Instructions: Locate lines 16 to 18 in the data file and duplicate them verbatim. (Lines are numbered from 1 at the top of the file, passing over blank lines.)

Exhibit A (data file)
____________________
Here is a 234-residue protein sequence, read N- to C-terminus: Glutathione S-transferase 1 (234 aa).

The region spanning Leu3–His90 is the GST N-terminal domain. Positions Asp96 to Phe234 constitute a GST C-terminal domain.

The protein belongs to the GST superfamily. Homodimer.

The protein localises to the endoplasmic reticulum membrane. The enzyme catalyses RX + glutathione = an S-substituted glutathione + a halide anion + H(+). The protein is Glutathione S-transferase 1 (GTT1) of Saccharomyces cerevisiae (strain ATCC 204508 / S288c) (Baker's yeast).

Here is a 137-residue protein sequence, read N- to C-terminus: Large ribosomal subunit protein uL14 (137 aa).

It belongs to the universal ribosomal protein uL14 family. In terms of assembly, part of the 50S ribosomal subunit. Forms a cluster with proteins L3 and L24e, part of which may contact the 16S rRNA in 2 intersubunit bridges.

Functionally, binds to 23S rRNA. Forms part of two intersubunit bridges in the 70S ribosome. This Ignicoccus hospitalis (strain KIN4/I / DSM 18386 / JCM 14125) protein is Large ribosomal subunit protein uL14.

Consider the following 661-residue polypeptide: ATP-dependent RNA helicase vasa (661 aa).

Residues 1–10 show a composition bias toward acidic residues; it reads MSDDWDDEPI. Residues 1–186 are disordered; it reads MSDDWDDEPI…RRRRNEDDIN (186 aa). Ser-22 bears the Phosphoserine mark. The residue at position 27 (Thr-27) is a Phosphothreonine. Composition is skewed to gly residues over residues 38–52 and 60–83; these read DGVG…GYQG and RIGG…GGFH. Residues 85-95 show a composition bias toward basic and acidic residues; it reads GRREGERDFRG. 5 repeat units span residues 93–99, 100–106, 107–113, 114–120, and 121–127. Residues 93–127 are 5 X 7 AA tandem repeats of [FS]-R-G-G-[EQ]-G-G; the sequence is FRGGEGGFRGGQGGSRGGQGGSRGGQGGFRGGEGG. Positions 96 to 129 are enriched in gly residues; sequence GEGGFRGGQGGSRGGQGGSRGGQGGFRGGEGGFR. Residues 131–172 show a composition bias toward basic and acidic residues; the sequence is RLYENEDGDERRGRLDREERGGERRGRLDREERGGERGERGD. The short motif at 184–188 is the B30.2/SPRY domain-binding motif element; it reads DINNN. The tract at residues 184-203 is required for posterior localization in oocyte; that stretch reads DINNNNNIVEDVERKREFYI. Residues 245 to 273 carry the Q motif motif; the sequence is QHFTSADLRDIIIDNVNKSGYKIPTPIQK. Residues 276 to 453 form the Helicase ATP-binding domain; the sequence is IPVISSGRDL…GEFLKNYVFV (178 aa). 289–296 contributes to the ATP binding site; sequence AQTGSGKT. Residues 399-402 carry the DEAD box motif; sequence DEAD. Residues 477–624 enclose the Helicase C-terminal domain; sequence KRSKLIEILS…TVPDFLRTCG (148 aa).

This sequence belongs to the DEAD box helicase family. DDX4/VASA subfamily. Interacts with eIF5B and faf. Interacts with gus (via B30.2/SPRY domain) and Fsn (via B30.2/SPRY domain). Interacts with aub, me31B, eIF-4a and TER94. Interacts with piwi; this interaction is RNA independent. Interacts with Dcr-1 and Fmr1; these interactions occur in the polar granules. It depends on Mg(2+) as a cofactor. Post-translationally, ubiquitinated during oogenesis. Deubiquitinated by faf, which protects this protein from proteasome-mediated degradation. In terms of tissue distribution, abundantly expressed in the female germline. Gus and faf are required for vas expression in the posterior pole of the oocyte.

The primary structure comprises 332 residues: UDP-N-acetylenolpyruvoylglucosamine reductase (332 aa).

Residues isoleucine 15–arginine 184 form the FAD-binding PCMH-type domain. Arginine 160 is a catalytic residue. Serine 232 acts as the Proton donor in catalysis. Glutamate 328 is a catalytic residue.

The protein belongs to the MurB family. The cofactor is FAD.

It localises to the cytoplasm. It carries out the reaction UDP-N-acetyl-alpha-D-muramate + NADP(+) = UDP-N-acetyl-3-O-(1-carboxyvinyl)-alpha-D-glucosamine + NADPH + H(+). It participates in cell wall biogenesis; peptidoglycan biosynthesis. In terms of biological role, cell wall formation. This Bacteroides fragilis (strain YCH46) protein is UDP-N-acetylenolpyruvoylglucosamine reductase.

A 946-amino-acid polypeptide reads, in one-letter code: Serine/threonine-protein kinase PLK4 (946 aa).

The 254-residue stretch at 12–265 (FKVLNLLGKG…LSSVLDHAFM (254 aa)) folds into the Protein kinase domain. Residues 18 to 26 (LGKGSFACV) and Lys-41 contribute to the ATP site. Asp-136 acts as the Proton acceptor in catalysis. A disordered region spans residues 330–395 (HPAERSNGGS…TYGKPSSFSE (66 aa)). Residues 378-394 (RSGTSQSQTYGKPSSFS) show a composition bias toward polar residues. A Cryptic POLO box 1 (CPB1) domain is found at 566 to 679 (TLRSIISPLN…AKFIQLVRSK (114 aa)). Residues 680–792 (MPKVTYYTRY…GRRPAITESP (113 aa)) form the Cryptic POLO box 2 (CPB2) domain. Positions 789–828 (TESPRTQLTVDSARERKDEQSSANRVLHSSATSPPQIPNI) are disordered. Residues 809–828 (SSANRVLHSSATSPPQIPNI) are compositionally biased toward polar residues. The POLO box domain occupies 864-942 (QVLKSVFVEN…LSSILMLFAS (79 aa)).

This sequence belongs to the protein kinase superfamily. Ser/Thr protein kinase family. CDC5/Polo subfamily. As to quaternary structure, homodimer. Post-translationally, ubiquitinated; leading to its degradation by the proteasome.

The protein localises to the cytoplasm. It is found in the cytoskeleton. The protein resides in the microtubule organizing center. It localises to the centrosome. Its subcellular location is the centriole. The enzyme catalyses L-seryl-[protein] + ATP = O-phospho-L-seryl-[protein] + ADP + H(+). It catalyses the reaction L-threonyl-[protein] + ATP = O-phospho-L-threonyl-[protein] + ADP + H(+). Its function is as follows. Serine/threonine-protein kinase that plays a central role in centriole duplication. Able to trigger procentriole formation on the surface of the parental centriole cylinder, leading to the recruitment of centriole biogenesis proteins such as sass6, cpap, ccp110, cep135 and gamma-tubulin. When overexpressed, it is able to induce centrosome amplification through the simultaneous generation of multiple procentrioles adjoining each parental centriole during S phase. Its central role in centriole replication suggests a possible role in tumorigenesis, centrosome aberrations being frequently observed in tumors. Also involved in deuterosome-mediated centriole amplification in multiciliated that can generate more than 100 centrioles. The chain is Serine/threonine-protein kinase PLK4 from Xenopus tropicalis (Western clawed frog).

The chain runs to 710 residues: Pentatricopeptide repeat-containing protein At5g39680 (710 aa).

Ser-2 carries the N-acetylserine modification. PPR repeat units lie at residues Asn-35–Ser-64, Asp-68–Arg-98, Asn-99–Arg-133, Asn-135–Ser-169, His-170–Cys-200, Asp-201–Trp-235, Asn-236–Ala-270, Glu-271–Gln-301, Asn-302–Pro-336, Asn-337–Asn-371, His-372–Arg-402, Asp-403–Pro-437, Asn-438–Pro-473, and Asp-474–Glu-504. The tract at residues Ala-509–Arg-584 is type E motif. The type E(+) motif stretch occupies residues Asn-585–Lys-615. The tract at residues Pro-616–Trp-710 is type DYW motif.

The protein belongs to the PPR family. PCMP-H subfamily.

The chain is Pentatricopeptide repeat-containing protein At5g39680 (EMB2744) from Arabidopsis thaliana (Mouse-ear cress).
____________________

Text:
The 254-residue stretch at 12–265 (FKVLNLLGKG…LSSVLDHAFM (254 aa)) folds into the Protein kinase domain. Residues 18 to 26 (LGKGSFACV) and Lys-41 contribute to the ATP site. Asp-136 acts as the Proton acceptor in catalysis. A disordered region spans residues 330–395 (HPAERSNGGS…TYGKPSSFSE (66 aa)). Residues 378-394 (RSGTSQSQTYGKPSSFS) show a composition bias toward polar residues. A Cryptic POLO box 1 (CPB1) domain is found at 566 to 679 (TLRSIISPLN…AKFIQLVRSK (114 aa)). Residues 680–792 (MPKVTYYTRY…GRRPAITESP (113 aa)) form the Cryptic POLO box 2 (CPB2) domain. Positions 789–828 (TESPRTQLTVDSARERKDEQSSANRVLHSSATSPPQIPNI) are disordered. Residues 809–828 (SSANRVLHSSATSPPQIPNI) are compositionally biased toward polar residues. The POLO box domain occupies 864-942 (QVLKSVFVEN…LSSILMLFAS (79 aa)).

This sequence belongs to the protein kinase superfamily. Ser/Thr protein kinase family. CDC5/Polo subfamily. As to quaternary structure, homodimer. Post-translationally, ubiquitinated; leading to its degradation by the proteasome.

The protein localises to the cytoplasm. It is found in the cytoskeleton. The protein resides in the microtubule organizing center. It localises to the centrosome. Its subcellular location is the centriole. The enzyme catalyses L-seryl-[protein] + ATP = O-phospho-L-seryl-[protein] + ADP + H(+). It catalyses the reaction L-threonyl-[protein] + ATP = O-phospho-L-threonyl-[protein] + ADP + H(+). Its function is as follows. Serine/threonine-protein kinase that plays a central role in centriole duplication. Able to trigger procentriole formation on the surface of the parental centriole cylinder, leading to the recruitment of centriole biogenesis proteins such as sass6, cpap, ccp110, cep135 and gamma-tubulin. When overexpressed, it is able to induce centrosome amplification through the simultaneous generation of multiple procentrioles adjoining each parental centriole during S phase. Its central role in centriole replication suggests a possible role in tumorigenesis, centrosome aberrations being frequently observed in tumors. Also involved in deuterosome-mediated centriole amplification in multiciliated that can generate more than 100 centrioles. The chain is Serine/threonine-protein kinase PLK4 from Xenopus tropicalis (Western clawed frog).